ASHGABAT, Turkmenistan (AP) — Voters in Turkmenistan headed to the polls Sunday in a presidential election designed to cement the incumbent's hold on power in the authoritarian Central Asian nation.
The seven candidates running against President Gurbanguli Berdymukhamedov have all made praise for his leadership a central plank of their campaigns.
Berdymukhamedov, a 54-year-old trained dentist, was elected to his first term with 89 percent of the vote in 2007, weeks after the sudden death of his eccentric, iron-fisted predecessor, Saparmurat Niyazov.
He came to power in the energy-rich former Soviet nation amid hopes of a gradual loosening of the closed political system, but those expectations have largely been dashed.
While the field of contenders is nominally broad, none of Berdymukhamedov's opponents — all of them government officials — have explicitly asked Turkmens to vote for them and have instead praised the president's accomplishments.
Water Resources Minister Annageldi Yazmyradov's manifesto was typical.
"In this era of great achievements, the Turkmen people, every single citizen of our country, fully endorses all the transformations taking place," reads one line.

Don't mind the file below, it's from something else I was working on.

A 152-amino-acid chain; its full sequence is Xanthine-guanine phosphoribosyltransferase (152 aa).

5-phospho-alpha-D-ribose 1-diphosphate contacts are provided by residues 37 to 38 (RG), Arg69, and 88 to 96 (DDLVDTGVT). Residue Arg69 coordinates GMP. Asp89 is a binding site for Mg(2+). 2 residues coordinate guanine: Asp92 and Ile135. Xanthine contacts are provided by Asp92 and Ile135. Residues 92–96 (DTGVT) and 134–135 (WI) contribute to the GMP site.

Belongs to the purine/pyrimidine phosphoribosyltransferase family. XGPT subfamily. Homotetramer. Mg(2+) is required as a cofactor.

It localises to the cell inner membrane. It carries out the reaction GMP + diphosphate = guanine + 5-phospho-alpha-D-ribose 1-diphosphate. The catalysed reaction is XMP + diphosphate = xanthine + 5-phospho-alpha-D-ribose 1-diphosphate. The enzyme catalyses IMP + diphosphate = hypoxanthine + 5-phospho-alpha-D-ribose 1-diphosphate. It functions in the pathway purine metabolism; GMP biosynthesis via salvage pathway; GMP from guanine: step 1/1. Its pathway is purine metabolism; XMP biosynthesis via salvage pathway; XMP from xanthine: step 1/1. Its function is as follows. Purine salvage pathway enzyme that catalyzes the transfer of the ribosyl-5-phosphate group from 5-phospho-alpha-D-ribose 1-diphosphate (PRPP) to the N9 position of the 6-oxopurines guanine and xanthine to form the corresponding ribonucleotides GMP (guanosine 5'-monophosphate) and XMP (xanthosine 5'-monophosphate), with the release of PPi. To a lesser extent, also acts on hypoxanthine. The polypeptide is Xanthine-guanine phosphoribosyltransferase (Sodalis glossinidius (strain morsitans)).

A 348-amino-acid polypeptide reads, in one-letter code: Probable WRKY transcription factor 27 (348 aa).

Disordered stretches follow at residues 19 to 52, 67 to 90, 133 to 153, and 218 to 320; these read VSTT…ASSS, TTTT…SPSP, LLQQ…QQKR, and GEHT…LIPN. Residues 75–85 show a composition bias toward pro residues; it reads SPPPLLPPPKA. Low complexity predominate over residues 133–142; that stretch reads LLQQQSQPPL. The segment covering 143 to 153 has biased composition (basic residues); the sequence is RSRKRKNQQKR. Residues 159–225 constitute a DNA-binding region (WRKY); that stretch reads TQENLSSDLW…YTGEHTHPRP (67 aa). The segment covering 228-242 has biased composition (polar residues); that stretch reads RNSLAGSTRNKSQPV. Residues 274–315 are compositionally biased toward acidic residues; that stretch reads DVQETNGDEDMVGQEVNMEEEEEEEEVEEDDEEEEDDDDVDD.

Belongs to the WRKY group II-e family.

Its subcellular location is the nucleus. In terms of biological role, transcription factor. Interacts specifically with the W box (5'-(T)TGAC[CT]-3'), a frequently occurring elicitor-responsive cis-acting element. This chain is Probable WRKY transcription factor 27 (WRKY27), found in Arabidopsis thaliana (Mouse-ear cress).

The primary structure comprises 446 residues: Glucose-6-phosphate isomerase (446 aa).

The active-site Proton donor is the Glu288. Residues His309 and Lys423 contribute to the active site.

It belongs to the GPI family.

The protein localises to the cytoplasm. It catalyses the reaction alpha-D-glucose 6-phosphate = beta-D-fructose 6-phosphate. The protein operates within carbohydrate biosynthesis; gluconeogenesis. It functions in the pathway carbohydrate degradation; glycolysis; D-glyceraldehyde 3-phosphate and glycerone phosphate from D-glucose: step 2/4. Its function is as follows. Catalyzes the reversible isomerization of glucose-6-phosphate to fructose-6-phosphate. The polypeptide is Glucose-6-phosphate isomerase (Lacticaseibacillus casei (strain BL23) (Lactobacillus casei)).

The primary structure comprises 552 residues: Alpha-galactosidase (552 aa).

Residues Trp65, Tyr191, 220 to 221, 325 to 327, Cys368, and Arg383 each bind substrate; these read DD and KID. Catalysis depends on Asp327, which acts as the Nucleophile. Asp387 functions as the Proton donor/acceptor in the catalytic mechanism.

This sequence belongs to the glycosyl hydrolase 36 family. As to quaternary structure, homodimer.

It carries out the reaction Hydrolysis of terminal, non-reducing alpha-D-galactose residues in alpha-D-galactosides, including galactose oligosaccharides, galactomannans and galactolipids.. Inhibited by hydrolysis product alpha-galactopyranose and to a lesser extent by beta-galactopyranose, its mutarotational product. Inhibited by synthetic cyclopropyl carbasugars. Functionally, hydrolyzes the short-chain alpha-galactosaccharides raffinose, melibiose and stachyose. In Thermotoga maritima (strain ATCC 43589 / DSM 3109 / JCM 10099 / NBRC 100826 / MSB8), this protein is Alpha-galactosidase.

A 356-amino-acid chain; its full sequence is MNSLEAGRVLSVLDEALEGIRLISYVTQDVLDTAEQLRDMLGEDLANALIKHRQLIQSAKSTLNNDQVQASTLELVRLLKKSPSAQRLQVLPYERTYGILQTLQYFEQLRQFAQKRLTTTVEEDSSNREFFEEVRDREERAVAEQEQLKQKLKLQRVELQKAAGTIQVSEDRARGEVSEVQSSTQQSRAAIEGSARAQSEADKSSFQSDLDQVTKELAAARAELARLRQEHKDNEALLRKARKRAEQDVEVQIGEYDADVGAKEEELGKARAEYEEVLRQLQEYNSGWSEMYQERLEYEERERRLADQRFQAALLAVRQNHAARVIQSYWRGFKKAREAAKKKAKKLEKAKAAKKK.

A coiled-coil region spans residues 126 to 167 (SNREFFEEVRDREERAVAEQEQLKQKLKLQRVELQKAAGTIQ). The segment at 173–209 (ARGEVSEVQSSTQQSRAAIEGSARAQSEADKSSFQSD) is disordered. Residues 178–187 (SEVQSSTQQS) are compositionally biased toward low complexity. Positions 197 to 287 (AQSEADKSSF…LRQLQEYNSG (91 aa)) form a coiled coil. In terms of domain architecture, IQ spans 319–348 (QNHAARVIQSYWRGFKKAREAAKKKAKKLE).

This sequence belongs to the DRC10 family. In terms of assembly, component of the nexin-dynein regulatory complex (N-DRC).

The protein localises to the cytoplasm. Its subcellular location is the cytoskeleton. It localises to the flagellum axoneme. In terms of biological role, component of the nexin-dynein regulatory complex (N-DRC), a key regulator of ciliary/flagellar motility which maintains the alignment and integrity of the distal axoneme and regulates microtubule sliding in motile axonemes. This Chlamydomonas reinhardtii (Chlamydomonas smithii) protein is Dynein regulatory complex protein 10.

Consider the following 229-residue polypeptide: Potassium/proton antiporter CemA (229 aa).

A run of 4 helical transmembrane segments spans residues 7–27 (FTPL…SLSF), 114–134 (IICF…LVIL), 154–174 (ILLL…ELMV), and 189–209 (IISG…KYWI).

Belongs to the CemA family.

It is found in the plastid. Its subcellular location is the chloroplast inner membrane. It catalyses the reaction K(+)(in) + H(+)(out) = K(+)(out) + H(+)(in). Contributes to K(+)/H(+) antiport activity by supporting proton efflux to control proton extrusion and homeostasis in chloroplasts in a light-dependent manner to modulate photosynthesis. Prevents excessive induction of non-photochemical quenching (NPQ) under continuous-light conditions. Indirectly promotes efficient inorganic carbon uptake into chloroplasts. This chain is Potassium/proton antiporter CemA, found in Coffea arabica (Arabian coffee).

Candidates have addressed rallies in packed halls across the country against a backdrop of large posters of Berdymukhamedov.
The only person participating in anything that could pass for genuine campaigning has been the president himself. Berdymukhamedov has been crisscrossing the country of 5 million people unveiling major building projects, which include the construction of multiple wedding halls, known as Palaces of Happiness, bazaars, five-star hotels and major roads in every provincial center in Turkmenistan.
Local reporters were taken on an official trip Sunday to visit polling stations across the capital, Ashgabat, but government minders prevented them from speaking with voters.
Berdymukhamedov has eschewed the personality cult that defined the rule of his predecessor, Niyazov, whose gold-leaf statues littered the country and who was known officially as Turkmenbashi — the Father of All Turkmens.
In a sign of Berdymukhamedov's secure stature, state media have increasingly taken to referring to him as Arkadag — Turkmen for "protector."
At one polling station at a bread factory, girls in traditional dress danced in a mild snowfall as speakers blared out a song hailing the Arkadag.
The only element of suspense in the election is whether Berdymukhamedov will garner more or less support from the country's 3 million voters than he managed in 2007.
Turnouts are traditionally very high in Turkmenistan, as in many former Soviet nations, where voters have been eager to avoid attracting unwanted official attention by snubbing the electoral process.
On Sunday, however, the number of voters was noticeably lower than in 2007. By 2 p.m., voter turnout stood at 68 percent — significantly less than the 85 percent at the same time in the last election.